In April and October 2018, the FCA introduced new rules and guidance for firms providing advice on pension transfers. In this article we look in detail at two of the new concepts that have been addressed by the FCA, namely ‘Triage’ and ‘Transfer Risk’. You can read ATEB’s previous article on Triage here.
In CP18/7 ‘Improving the quality of pension transfer advice’, published in March 2018, the FCA reported that many firms giving advice on defined benefit transfers had been operating what the FCA referred to as a ‘triage’ process in their initial conversation with potential clients. The purpose of this process was entirely understandable, namely for the firm to avoid potentially costly time and risk from progressing an advice process with clients to whom they would be unlikely to recommend a transfer. This would be especially desirable for firms operating on a contingent charging model, as most firms still do.
However, the FCA found that some forms of ‘triage’ were inadvertently crossing the advice boundary. If a firm decided to cease further engagement with a client on the basis that, having considered the client’s situation, the firm believed that a transfer was unlikely to be recommended then, by definition, it is almost certain that the firm strayed into the realms of regulated advice. And that has implications.
Two rules are relevant.
COBS 19.1.1C – “A firm must make a personal recommendation when it provides advice on conversion or transfer of pension benefits.”
COBS 9.4.2A – “If a firm makes a personal recommendation in relation to a pension transfer or pension conversion, it must provide the client with a suitability report.”
In summary? Transfer advice must result in a recommendation to transfer or not to transfer and that recommendation must be confirmed in a formal suitability report – and follow all the rules in COBS 19 and COBS 9. So, it is important not to stray into advice unless you mean to complete the course!
How do you manage this process?
ATEB has developed a process that eliminates the use of the word ‘Triage’ because we do not believe that it accurately reflects or describes the requirements. This is the process that we suggest:
Step 1: Mechanical Filters
There might be some clients you do not wish to advise, so why not adopt a mechanical filtering process before engaging with the client? For example:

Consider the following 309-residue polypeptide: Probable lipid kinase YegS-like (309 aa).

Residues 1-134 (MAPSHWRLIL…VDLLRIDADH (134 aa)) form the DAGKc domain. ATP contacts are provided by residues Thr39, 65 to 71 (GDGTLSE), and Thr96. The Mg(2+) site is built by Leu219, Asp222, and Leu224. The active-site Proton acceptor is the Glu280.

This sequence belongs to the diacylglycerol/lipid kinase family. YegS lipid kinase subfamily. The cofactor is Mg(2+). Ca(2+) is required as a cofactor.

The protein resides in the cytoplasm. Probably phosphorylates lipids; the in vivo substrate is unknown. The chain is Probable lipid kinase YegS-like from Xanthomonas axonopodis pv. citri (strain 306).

- We do not provide transfer advice for transfer values less than £X.
This could be justified based on a judgement of the value of advice in relation to the fee that would be charged or because of the minimum investment required for the firm’s investment solutions.
- We do not provide transfer advice for clients below age 50.
This might arise from a consideration of the “Why transfer now?” question or because many PI providers now explicitly exclude coverage for transfer advice to younger clients.
Any client filtering that the firm wants to do must be based on pre-defined, purely mechanistic criteria that the client either meets or does not meet. There are not many criteria that are likely to satisfy the ‘no advice given’ requirement. The two above are the most obvious criteria.
Step 2: Pre-Advice Information
The only way to avoid straying into advice is to ensure that the client only receives generic information and education about pensions prior to any formal engagement in an advice process. The aim is to provide the client with sufficient information about safeguarded and flexible benefits to enable the client to make a decision on whether to proceed to the formal advice process.
ATEB has developed a Pre-Advice Information process that meets the FCA’s guidance in this respect.
The FCA has also introduced the concept of Transfer Risk and now requires firms providing advice to a client on the possible transfer of safeguarded benefits to assess the client’s attitude to Transfer Risk. Please note that this is quite distinct and separate to assessing the client’s attitude to Investment Risk.
COBS 19.1.6 includes some guidance on what is meant by Transfer Risk and the factors involved. These include:
- the risks and benefits of staying in the ceding arrangement;
- the risks and benefits of transferring into an arrangement with flexible benefits;
- the retail client’s attitude to certainty of income in retirement;
- whether the retail client would be likely to access funds in an arrangement with flexible benefits in an unplanned way;
- the likely impact of that unplanned access on the sustainability of the funds over time;
- the retail client’s attitude to and experience of managing investments or paying for advice on investments so long as the funds last; and
- the retail client’s attitude to any restrictions on their ability to access funds in the ceding arrangement.
ATEB has developed a tool that firms can use to assess Transfer Risk.